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More sectors of the economy announcing layoffs

The bad economy had so far been mostly limited to the homebuilding and mortagage companies and then spread more widely to the banking/financial industry.  But that’s all over now.  Monday morning brought the announcement from numerous other sectors that they were laying off employees.  Most surprising – Microsoft announced its first significant job cuts ever.

According to the NY Times,

Home Depot, Caterpillar, Sprint Nextel at least eight other companies announced on Monday they would cut more than 75,000 jobs in the United States and around the world — a gloomy start to the workweek for employees anxious about holding their own as the economy sinks. Caterpillar, the maker of heavy equipment, is slashing its payrolls by 16 percent. Texas Instruments said late in the day that it would eliminate 3,400 jobs, or 12 percent of its work force.

Monday’s parade of negative news comes after months of announcements from other prominent companies like Citigroup, General Electric, Nokia and Harley-Davidson. As part of its acquisition of Wyeth, Pfizer said it would cut the combined workforce by 19,500 employees.

Congress has proposed setting aside $43 billion to assist the states and to provide for new and current recipients of unemployment checks. That money is intended to increase the weekly benefit amounts; to extend how long people can collect payments; to cover more types of workers, like part-timers; and to help states distribute benefits more quickly.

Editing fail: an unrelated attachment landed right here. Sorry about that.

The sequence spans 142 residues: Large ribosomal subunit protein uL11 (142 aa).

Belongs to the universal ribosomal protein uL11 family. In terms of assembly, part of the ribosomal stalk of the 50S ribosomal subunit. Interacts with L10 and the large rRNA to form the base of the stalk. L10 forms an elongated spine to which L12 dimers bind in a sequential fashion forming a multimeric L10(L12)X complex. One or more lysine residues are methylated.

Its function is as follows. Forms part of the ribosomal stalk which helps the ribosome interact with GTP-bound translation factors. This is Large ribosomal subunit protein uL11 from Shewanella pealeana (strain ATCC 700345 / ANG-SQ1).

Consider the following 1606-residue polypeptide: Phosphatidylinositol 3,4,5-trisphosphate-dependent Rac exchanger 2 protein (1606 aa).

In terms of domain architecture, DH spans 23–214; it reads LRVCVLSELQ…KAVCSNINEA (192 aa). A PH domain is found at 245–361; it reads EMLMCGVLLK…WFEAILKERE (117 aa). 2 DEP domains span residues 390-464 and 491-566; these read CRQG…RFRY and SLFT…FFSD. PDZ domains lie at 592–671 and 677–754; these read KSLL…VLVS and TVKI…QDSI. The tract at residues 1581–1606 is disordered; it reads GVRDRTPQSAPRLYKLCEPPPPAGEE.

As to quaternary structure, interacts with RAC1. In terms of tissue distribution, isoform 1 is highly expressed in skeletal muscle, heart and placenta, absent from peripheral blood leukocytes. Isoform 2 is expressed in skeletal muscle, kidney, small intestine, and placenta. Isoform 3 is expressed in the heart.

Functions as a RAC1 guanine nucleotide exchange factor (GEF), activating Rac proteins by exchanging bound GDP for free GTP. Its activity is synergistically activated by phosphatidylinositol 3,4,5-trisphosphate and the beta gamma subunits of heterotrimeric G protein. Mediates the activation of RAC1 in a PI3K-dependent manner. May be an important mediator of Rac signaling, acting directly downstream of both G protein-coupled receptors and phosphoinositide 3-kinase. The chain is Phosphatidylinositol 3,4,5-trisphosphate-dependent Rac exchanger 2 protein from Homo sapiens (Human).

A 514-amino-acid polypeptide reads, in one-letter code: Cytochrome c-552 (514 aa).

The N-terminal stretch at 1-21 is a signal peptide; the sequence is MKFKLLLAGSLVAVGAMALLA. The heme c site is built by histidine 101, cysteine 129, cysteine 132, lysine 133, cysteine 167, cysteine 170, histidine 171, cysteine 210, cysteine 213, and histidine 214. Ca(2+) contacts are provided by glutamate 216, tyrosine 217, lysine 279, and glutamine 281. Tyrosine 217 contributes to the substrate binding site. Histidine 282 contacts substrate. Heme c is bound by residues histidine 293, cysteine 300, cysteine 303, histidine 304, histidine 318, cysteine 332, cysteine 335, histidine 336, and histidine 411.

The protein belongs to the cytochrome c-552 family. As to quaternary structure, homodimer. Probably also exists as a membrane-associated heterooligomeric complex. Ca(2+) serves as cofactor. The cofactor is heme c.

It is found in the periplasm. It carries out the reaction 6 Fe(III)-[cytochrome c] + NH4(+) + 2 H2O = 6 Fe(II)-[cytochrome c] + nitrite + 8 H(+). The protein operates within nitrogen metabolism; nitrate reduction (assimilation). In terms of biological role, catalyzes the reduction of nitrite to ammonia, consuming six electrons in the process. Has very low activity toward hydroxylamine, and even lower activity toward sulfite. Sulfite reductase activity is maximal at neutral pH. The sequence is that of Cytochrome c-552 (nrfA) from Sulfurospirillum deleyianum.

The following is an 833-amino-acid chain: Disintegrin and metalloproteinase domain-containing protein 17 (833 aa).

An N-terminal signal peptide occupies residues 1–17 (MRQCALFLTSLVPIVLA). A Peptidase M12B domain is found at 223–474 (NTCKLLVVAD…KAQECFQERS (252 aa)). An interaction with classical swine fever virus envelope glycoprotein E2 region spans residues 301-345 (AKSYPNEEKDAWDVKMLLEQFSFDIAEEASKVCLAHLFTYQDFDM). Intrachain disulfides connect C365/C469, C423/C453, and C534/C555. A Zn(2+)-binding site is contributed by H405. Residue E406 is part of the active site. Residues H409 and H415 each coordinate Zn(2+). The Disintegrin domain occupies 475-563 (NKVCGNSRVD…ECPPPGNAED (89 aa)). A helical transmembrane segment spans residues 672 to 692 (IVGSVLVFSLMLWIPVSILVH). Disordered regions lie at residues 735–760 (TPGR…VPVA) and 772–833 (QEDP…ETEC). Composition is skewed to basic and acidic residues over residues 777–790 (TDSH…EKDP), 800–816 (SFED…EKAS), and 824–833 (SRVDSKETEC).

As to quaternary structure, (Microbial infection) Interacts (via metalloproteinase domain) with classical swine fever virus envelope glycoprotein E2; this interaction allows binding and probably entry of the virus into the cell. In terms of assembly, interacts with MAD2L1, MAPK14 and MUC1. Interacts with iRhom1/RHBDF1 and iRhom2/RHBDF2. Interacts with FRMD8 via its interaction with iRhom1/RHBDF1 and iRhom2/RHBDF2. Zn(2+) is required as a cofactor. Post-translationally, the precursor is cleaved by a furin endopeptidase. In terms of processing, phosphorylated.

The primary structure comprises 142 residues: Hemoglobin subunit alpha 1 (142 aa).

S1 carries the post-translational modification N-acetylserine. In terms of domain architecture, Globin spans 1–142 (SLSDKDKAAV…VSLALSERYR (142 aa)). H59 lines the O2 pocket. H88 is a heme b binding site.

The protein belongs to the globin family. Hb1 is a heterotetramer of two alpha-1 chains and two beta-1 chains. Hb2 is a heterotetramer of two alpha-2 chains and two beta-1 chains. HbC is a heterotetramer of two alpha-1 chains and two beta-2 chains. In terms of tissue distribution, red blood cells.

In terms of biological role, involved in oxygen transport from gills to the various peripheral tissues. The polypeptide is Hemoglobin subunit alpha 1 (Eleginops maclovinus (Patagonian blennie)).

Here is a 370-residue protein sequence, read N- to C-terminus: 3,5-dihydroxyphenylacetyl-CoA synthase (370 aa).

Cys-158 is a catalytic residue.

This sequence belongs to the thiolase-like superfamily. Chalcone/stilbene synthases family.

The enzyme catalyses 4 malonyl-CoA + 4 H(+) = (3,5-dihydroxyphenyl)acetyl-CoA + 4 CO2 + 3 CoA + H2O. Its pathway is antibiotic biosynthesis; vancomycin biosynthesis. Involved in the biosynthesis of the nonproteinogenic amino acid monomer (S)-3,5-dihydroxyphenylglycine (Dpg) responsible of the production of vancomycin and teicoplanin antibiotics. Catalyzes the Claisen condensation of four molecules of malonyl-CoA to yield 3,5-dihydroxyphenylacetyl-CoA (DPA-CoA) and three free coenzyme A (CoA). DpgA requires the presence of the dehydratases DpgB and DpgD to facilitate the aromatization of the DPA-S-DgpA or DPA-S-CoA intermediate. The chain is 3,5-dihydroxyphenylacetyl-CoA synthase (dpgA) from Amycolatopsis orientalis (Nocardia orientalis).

It is based largely on an estimate that the unemployment rate will rise to 8 to 9 percent this year even with a stimulus package, according to the proposal summary from the House Appropriations Committee. But if unemployment soars into double digits, as some economists expect, the financing may not be enough.

“The economy is deteriorating at a faster clip than even the most dreary forecasts had expected,” said Joseph Brusuelas, an economist who, bucking the current job market trend, will soon start a new job at Moody’s Economy.com. “At the current trend, $43 billion will not be sufficient should we breach 9 percent unemployment and maybe reach into the double digits.”

So hunker down and hold on tight.  It’s going to be a bad one.

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